I give credit to Obama’s campaign for getting him elected twice. It was well led and well organized. But could Obama possibly have had anything to do with that? Hell no. That was the most infuriating thing about him claiming as a qualification in ’08 the fact he had run a large organization, his campaign.

    I knew then he didn’t have anything to do with it because even during the primary every once in a while there was a candid piece. I forget if it was in The Atlantic or The New Republic (hardly right leaning), but there was an article called “The End of the Affair: Barack Obama and the Press Break-Up.”

    Essentially the author was venting his frustration that the Obama campaign was the least press friendly of any campaign anyone had ever covered. It never let anyone near Obama, because as the author admitted candidate Barack Obama was really Axelrod’s media creation. And therefore something of a lie. Which is why as the author put it they “closely guarded the crown jewels.” They told all his old friends not to talk to the press, revealed nothing about his past, and Robert Gibbs would only allow press access if he thought he could use you. He’d cut off people if they wrote the least thing critical. In fact in at least one case they called a reporter in the middle of the night and yelled at him for what he wrote. If a reporter wanted what little access they offered, that reporter had to write what they wanted. And reporters dutifully did.

    Ironically while the Obama campaign was running on the promise to be “the most transparent administration in history,” the lapdog MFM dutifully repeated the talking point while knowing it was the least transparent campaign in history.

    Point being, Obama’s great political skill was to read off a teleprompter well, stay away from the press as much as possible, and otherwise do what his handlers told him. Lest he risk a “Joe the Plumber” moment.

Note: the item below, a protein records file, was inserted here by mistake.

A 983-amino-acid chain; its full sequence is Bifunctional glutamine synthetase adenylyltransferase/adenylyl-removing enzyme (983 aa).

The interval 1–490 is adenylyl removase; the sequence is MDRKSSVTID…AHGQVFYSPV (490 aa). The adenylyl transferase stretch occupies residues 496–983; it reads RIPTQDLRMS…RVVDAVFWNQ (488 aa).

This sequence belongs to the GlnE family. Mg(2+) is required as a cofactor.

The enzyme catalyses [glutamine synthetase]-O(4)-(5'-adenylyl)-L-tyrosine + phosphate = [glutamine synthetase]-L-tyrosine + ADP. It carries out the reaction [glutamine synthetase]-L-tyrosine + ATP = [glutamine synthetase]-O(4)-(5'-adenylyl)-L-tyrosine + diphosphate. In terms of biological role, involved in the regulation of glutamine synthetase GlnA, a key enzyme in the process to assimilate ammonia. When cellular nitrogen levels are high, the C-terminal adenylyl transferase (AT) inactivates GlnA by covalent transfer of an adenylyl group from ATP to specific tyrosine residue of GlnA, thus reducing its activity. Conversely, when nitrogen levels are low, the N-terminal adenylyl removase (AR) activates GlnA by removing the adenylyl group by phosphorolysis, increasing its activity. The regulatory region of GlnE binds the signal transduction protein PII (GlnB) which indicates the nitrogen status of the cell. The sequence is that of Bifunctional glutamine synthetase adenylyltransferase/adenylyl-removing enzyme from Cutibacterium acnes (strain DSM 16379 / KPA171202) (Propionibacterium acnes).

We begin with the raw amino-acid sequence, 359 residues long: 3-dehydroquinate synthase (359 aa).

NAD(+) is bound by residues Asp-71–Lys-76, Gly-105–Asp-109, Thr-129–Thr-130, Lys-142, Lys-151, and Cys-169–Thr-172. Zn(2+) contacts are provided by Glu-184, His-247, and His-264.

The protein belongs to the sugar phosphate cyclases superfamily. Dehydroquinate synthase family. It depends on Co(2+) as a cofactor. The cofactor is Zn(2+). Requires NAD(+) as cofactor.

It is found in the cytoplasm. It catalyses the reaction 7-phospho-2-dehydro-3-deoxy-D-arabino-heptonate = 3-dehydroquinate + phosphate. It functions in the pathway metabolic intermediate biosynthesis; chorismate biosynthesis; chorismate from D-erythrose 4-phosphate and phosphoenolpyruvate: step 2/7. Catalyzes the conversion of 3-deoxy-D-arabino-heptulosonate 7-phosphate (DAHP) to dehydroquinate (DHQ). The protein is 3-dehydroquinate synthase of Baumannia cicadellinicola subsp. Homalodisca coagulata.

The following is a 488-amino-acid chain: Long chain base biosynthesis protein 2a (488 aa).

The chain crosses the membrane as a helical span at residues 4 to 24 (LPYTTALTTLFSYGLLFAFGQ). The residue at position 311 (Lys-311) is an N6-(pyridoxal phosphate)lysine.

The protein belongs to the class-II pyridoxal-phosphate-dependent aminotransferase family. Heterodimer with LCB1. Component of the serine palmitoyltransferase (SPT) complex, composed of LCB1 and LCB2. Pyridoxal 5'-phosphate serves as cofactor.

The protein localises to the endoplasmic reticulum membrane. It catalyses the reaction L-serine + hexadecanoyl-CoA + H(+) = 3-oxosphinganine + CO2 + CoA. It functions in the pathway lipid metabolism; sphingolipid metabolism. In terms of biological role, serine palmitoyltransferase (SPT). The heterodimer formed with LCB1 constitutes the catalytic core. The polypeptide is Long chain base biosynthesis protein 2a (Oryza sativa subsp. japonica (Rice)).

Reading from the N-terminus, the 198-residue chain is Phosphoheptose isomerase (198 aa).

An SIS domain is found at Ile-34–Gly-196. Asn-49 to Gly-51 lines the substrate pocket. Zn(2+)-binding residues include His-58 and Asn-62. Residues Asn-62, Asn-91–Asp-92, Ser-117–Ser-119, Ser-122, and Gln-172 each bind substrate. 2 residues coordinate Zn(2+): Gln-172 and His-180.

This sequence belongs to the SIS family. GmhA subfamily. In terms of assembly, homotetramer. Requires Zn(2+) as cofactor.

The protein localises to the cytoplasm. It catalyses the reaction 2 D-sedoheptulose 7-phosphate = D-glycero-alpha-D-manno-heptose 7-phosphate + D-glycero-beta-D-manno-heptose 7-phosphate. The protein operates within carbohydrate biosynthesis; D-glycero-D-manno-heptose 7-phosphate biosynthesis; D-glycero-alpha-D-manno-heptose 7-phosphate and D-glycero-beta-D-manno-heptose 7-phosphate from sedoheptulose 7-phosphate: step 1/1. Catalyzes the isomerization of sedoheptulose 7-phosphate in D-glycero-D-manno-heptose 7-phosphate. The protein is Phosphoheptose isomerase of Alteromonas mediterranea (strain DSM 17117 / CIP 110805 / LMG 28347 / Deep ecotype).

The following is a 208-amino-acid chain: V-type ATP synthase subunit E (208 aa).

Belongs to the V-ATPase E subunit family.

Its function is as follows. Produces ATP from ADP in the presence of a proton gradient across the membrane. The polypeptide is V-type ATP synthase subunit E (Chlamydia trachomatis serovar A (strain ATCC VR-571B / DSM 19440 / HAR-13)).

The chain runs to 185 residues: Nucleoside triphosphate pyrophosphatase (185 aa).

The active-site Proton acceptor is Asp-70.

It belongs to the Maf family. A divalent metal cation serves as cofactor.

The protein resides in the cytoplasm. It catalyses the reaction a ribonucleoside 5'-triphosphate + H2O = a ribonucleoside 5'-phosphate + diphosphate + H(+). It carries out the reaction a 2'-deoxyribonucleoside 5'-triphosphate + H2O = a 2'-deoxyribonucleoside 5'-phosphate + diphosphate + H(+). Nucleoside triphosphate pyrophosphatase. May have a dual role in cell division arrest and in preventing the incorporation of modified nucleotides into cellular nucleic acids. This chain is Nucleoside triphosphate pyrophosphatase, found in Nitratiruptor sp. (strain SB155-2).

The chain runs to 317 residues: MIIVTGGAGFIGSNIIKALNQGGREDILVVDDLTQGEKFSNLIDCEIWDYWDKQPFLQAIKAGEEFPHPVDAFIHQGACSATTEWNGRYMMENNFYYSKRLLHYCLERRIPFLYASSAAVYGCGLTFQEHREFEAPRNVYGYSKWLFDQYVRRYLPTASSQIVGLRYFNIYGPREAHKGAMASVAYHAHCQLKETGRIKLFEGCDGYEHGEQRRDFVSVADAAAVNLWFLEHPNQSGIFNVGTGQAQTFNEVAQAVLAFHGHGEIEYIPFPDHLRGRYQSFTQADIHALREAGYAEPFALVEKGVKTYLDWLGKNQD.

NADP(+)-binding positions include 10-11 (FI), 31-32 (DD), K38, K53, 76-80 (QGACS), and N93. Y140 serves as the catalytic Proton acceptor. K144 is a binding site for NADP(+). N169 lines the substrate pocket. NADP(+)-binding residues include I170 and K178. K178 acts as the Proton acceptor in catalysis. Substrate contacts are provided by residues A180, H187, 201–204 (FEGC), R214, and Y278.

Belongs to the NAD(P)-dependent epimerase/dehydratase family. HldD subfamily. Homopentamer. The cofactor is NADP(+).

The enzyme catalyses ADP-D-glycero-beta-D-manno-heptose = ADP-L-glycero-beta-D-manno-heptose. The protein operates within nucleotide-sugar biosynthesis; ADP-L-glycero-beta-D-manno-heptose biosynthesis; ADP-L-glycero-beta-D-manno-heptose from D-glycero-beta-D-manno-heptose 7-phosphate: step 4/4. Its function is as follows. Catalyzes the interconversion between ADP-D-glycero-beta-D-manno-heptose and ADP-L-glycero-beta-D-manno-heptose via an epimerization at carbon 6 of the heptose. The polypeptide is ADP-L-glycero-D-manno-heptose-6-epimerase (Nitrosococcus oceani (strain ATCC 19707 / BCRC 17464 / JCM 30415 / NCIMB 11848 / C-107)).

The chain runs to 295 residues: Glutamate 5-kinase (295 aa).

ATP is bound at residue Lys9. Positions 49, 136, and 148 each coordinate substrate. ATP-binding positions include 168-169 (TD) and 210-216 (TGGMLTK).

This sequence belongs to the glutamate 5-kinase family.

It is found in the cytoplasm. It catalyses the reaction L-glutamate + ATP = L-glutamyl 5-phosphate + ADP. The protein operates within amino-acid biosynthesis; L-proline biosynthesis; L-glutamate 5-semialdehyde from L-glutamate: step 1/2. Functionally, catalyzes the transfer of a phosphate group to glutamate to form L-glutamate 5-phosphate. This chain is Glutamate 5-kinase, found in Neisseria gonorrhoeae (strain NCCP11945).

But fortunately Democratic operatives along with the Stockholm-syndrome MFM would pull his beans out of the fire by persecuting a Joe the Plumber and making him the story.

    But where’s the skill? Obama had a lot of people carrying him over the finish line. It isn’t that he lies. He’s a lie.

    Steve57 (a017ec)

  42. I returned, and saw under the sun, that the race is not to the swift, nor the battle to the strong, neither yet bread to the wise, nor yet riches to men of understanding, nor yet favour to men of skill; but time and chance happeneth to them all. — Ecclesiastes

    “There is a tide in the affairs of men,
    Which taken at the flood, leads on to fortune.
    Omitted, all the voyage of their life is bound in shallows and in miseries.” — Shakespeare

    “Ey, kid. You gotta know the righta peoples. You know the righta peoples, everything come upa roses.” — Vito “Cool Lips” Chericola

    nk (dbc370)

  43. Have blast guys!

    elissa (89f75d)

  44. Preezy Onana is just going through the motions, if you get my drift…

    Colonel Haiku (36c214)

  45. 50. …Is the distinction really all that important? I mean does it, at this point, really matter? He won.

    Comment by elissa (89f75d) — 3/28/2014 @ 8:09 am

    According to Sun Tzu it is, elissa. And I don’t mean to be flip. Since I don’t have his book at hand, you have to know the true nature of your enemy, and your own true nature. If you neither, you’ll never be victorious. If you know one but not the other, you’ll be successful in half your battles. But if you know your enemies true nature as well as your own, you’ll never lose in 1000 battles.

    If I’m right, and the source of Barack Obama’s two presidential victories had nothing to do with Barack Obama’s political skills, then the next GOP candidate will be facing the exact same situation.

    Of course, I’m not saying Barack Obama had nothing to do with it. He was as Biden and Reid would put it (but no Republican could get away with) a clean articulate black man with no negro accent unless he wanted one. But those aren’t actually political skills.

    Steve57 (a017ec)

  46. #43:

    “The race is not always to the swift, nor the battle to the strong, but that’s the way to bet.”

    Damon Runyan